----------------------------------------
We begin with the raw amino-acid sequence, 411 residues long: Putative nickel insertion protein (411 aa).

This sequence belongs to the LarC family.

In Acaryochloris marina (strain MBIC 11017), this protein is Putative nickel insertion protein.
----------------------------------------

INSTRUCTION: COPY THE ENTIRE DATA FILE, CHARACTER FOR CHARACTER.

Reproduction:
We begin with the raw amino-acid sequence, 411 residues long: Putative nickel insertion protein (411 aa).

This sequence belongs to the LarC family.

In Acaryochloris marina (strain MBIC 11017), this protein is Putative nickel insertion protein.